Pair Programming is good for increasing the software quality and collaboration within team members but it is hard to implement. This news describes the reasons why it is hard and how to figure out good practices of pair programming for your team.
When people work together in agile teams, emotions are bound to happen. Where positive emotions can give a boost to team working, negative emotions can have significant impact on collaboration in teams and affect their productivity. Noel Radley published a report on how team mood can impact project management. InfoQ asked her why negative emotions happen and how agile teams can deal with them.
At the Dare Festival Antwerp 2014 Jurgen Appelo talked about his new book Management 3.0 Workout and showed examples how organizations can improve the way that they manage themselves.
JetBrains has made available Upsource 1.0, a source code collaboration tool for software development teams.
InfoQ is researching the factors that influence the mood of teams. As team mood is an aggregation of the individual moods of team members, understanding the individual mood and how it influences team working can help to learn more about team moods. InfoQ interviewed Gerald Weinberg about individual and team mood, influencing the mood of individuals and discussing moods in teams.
Software development initiatives include different types of meetings, spread across the whole development process. A post on the Mobile Orchard blog explains tips and tricks to check and improve the effectiveness of these meetings.
Valentin Tudor Mocanu described upgraded form of pair programming using pairing and non-solo development.
Blameless post-mortems of production incidents are increasingly seen as an essential fixture of any organisation's procedures. Mathias Meyer, from Travis CI, shared how blameless post-mortems had a profound effect on him. InfoQ took this opportunity to have a look at post-mortem practices of organizations like Etsy, GitHub or Chef.
At DevOpsDays Amsterdam, Mark Coleman asserted that all organizational's cultural changes start with one person influencing another. He finds that Charles Handy's writings on power and influence help on understanding how an organizations works and how one can go on to change it. Mark discussed Charles Handy's six sources of power and six methods of influence.
On the first day of DevOpsDays Amsterdam 2014, bol.com, an online store, reported its experiences in its DevOps journey. Full automation, careful team building and an agile mindset that cross-cuts the organisation were the keys to success. RunDeck, Puppet, Hiera and Nagios enable bol.com to build and monitor a full working environment in under two hours, in a fully automated fashion.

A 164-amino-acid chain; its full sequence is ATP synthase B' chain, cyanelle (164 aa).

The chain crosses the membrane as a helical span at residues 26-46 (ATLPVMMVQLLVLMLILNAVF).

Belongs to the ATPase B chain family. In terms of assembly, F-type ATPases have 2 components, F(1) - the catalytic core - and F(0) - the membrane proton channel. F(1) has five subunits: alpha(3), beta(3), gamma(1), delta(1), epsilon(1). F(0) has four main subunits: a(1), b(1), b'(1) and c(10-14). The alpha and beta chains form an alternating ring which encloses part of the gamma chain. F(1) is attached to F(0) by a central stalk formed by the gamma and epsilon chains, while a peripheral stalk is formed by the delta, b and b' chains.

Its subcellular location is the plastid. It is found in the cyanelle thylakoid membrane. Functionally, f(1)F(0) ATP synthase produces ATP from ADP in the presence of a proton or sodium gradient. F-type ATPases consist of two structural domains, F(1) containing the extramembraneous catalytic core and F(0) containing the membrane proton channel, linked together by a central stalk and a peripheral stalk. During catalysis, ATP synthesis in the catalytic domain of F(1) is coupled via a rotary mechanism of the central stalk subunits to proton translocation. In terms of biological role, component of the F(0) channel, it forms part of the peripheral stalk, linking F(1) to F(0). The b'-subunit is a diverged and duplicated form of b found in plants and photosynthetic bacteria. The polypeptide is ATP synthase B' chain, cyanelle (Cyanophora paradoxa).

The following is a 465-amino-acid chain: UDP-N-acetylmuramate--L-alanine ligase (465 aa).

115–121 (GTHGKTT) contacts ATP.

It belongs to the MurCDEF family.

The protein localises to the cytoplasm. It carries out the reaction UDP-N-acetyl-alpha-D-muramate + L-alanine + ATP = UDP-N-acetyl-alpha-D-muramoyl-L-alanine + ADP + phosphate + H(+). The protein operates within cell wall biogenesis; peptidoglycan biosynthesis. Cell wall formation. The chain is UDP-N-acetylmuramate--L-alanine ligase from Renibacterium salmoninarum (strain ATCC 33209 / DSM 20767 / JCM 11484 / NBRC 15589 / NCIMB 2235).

Daniel Schauenberg described at QCon London how Etsy, renowned for its DevOps and Continuous Delivery practices, does 50 deploys/day. A fully automated deployment pipeline, thorough application monitoring and IRC-based collaboration are all important to achieve this rate of change while keeping risk to a minimum. Etsy has about 60 million monthly visits and 1.5 billion page views per month.
In "experiences with a distributed agile team", Joost Mulders and Andriy Korpan presented how they integrated a near shore development team from Ukraine in a Dutch product development organization using agile practices. At the XP Days Benelux 2013 conference they talked about the do’s and don’ts of distributed agile.
At the recent DevOps Days in New York, Kevin Behr, co-author of “The Visible Ops Handbook” and ”The Phoenix Project”, and Jesse Palmer gave a talk on how they instilled a continuous improvement culture into an operations team. InfoQ interviewed Kevin Behr to know more about the approach that was taken.
When enterprises implement agile ways of working, questions can arise if changes are needed in the way performance appraisals are being done? Several authors have suggestions on how you can use feedback next or as a replacement for existing appraisal processes, to improve the performance of individuals and teams.
The first day of DevOps Days Amsterdam had its focus split between continuous delivery and promoting a DevOps culture. Talks focused on how to automate the deployment pipeline but also system recovery in case of failure. On the culture side leveraging distinct personality types to successfully introduce changes and the positive impact of strong company culture on hiring were some of the takeaways.